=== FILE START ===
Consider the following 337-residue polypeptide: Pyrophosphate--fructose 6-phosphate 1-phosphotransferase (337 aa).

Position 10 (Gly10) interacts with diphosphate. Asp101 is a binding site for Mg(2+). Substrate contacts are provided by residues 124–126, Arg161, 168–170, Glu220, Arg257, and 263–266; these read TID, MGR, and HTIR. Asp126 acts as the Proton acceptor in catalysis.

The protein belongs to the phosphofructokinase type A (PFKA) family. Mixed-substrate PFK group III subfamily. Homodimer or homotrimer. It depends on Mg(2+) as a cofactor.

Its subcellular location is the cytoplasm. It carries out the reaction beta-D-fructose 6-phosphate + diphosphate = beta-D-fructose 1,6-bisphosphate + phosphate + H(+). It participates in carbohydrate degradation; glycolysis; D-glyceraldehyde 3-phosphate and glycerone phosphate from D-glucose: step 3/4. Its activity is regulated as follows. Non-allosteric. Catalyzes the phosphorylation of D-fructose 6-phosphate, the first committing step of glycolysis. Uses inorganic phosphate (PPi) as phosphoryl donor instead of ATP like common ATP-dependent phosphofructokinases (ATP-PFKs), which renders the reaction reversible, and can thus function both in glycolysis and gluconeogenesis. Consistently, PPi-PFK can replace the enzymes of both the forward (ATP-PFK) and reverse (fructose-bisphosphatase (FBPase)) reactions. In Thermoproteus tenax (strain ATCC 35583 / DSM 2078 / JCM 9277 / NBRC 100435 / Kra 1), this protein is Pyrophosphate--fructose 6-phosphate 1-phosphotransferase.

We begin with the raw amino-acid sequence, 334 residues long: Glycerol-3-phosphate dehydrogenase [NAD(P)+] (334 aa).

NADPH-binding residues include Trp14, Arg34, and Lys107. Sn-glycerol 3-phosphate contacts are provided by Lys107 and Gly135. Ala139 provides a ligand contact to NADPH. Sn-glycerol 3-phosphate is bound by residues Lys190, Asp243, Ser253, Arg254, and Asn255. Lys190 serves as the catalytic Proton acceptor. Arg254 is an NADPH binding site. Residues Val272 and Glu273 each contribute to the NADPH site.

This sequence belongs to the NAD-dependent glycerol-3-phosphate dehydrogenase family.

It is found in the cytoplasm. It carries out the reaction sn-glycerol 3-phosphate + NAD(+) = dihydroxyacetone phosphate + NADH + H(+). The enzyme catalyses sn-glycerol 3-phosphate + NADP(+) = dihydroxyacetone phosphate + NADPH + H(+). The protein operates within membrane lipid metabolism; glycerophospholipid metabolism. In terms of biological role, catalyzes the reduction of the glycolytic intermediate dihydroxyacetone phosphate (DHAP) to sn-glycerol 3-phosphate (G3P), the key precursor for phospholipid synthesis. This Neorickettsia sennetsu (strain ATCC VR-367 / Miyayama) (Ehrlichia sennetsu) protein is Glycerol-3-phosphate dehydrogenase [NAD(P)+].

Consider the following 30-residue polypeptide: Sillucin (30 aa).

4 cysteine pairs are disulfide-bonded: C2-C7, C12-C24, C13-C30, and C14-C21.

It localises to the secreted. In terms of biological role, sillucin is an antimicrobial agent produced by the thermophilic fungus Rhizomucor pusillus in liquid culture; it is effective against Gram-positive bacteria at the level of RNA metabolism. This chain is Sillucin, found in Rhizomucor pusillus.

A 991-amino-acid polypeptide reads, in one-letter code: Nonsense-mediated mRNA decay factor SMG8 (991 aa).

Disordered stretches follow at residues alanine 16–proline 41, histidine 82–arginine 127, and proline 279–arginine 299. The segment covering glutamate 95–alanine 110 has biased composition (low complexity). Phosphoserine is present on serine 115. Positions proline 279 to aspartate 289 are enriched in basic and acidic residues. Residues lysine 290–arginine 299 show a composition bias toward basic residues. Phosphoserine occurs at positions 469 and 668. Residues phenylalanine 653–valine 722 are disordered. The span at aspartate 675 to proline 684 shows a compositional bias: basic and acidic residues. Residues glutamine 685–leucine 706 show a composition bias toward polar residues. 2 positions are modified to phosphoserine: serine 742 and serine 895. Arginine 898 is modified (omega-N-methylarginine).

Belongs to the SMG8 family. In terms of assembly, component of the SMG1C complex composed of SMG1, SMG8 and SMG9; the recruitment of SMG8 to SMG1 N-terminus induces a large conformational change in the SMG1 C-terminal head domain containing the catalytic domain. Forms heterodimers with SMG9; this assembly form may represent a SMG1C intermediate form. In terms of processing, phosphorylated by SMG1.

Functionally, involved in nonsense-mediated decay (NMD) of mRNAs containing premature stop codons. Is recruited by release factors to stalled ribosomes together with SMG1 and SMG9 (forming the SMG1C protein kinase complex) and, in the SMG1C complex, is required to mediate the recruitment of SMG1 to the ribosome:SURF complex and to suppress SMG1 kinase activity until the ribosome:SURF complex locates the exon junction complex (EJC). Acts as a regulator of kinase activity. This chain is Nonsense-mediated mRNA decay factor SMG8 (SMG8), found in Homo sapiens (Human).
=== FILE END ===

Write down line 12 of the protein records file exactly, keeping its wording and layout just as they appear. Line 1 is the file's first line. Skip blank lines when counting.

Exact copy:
A 991-amino-acid polypeptide reads, in one-letter code: Nonsense-mediated mRNA decay factor SMG8 (991 aa).